Pinterest is essentially an online pinboard that allows users to create theme based bulletin boards by pinning content, particularly pictures, to their various collections. Pinterests are easy to share and the website suggests you use your pinterest to plan your wedding, decorate your home, or document your favorite recipes. This is probably why 83% of American Pinterest users are women. Take a look at this Pinterest, made by a woman who is not engaged, to depict things she likes about weddings. I’m still trying to decipher this content; it doesn’t appear to have much organizational motivation for her future fantasy wedding nor is there some unique representation of “wedding” as a concept or artistic idea. The images are disjointed and vague – just there, available for anyone to look at, for no reason.
Right now, I hate Pinterest. I’m tired of people’s pins being shared on Facebook and running into blogs that link to what, to me, are just glorified collages. Pinterest’s mission according to their website is “to connect everyone in the world through the ‘things’ they find interesting.” It promotes the very idea that the internet already has too much of – the sharing of meaningless things that people think are unique, original, interesting, whatever, to a bunch of aquaintences who just don’t care. Every Pinterest I’ve seen has been of a bunch of material objects I never needed to see, and I have a feeling even the creators will seldom look at their boards again.
It’s not that I think Pinterest is a bad idea. I don’t. It makes sense to have a mechanism for organizing images from different parts of the web thematically that makes it easy to share, a place where we can hold onto things we see and want to remember. In concept, it sounds like something we should have. However, Pinterest lately has added bulk to the internet; it’s like if we walked around with a lifetime collection of knick-knacks in our pockets through everyday life. There are some things we shouldn’t hold onto because they don’t matter; they’re not worth remembering. Take this Pinterest below, that someone themed “I love Smoothies” and then pinned pictures of smoothies that looked good. What does this achieve? Who cares? Why am I looking at this? Why would the creator even look at this again? A quick google image search could produce similar, if not the same, pictures of smoothies.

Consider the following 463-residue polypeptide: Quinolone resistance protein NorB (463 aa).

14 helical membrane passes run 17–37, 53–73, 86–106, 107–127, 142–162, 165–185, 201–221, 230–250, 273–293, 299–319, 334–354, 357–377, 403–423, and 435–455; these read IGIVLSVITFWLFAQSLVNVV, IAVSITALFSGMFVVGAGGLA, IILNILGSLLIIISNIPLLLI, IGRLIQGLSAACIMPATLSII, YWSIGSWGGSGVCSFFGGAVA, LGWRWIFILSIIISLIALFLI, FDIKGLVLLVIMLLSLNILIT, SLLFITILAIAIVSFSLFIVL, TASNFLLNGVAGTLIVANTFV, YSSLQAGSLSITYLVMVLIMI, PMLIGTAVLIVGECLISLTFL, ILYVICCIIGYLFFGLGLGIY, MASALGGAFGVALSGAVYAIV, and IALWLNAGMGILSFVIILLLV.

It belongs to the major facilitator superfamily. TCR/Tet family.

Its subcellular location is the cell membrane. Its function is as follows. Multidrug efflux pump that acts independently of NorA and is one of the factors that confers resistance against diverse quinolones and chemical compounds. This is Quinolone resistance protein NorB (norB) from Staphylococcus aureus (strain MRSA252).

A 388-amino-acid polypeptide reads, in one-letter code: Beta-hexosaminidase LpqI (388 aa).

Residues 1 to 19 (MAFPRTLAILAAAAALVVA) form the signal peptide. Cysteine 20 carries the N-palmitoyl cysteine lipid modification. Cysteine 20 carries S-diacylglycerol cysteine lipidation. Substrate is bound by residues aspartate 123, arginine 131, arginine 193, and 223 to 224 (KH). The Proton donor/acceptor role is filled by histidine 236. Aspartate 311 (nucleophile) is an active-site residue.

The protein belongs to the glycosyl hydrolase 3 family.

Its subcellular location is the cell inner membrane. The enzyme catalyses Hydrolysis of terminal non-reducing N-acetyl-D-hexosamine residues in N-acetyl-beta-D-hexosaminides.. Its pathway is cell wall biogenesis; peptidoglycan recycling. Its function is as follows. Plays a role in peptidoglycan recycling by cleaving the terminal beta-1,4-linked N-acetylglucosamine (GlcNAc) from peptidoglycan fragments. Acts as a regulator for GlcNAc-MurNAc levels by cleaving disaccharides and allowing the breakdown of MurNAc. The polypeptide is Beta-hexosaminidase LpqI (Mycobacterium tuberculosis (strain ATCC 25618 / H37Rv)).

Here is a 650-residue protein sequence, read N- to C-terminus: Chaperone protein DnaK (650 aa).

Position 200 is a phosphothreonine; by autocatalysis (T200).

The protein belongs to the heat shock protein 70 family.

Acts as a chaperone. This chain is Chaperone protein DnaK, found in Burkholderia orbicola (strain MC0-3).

I know – Pinterest could be a great, easy-to-use organizational tool for content; sharing business plans, coupons, designs, inspiration boards, memories, family history, etc could all be made more accessible to the average computer user. However, we already have ways to achieve that same goal and the fact is it’s being overused to present content that doesn’t serve any greater purpose. I guess what I’m emphasizing here is that Pinterest’s purpose is empty; there is no deeper meaning behind these trivial things that we’re all supposed to be connected to, and through them, be connected to each other. It is the insignificant, mass consumption of “pretty pictures.”